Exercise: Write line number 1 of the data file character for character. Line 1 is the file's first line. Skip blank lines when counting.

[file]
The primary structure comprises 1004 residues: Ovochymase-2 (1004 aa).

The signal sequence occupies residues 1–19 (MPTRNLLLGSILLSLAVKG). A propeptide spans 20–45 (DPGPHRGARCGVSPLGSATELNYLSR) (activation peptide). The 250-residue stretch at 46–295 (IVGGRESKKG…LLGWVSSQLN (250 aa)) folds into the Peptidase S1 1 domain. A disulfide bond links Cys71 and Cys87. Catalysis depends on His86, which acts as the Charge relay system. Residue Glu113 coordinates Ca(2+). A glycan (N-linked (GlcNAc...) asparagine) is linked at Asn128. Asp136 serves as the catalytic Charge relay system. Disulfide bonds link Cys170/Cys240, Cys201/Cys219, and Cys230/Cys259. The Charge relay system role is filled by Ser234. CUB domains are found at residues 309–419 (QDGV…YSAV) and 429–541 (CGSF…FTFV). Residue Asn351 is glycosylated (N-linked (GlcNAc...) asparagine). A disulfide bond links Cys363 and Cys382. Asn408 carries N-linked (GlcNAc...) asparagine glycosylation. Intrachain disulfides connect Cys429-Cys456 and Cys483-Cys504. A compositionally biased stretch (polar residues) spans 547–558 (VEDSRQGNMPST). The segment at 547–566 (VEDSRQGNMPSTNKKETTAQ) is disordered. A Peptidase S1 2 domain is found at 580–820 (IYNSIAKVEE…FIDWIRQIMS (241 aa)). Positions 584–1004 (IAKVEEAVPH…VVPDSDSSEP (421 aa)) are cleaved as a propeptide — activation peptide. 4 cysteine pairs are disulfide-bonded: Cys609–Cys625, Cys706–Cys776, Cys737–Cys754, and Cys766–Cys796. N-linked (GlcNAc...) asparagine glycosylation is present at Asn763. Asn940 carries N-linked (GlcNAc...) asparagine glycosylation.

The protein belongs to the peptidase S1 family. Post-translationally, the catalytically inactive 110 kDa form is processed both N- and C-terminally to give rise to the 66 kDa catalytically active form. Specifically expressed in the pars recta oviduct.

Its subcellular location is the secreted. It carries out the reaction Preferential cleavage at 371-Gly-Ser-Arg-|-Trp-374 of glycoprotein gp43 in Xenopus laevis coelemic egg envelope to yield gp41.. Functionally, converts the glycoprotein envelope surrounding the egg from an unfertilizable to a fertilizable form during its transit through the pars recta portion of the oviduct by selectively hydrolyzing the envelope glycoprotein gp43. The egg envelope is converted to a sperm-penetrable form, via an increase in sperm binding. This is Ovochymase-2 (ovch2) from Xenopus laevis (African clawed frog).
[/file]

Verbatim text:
The primary structure comprises 1004 residues: Ovochymase-2 (1004 aa).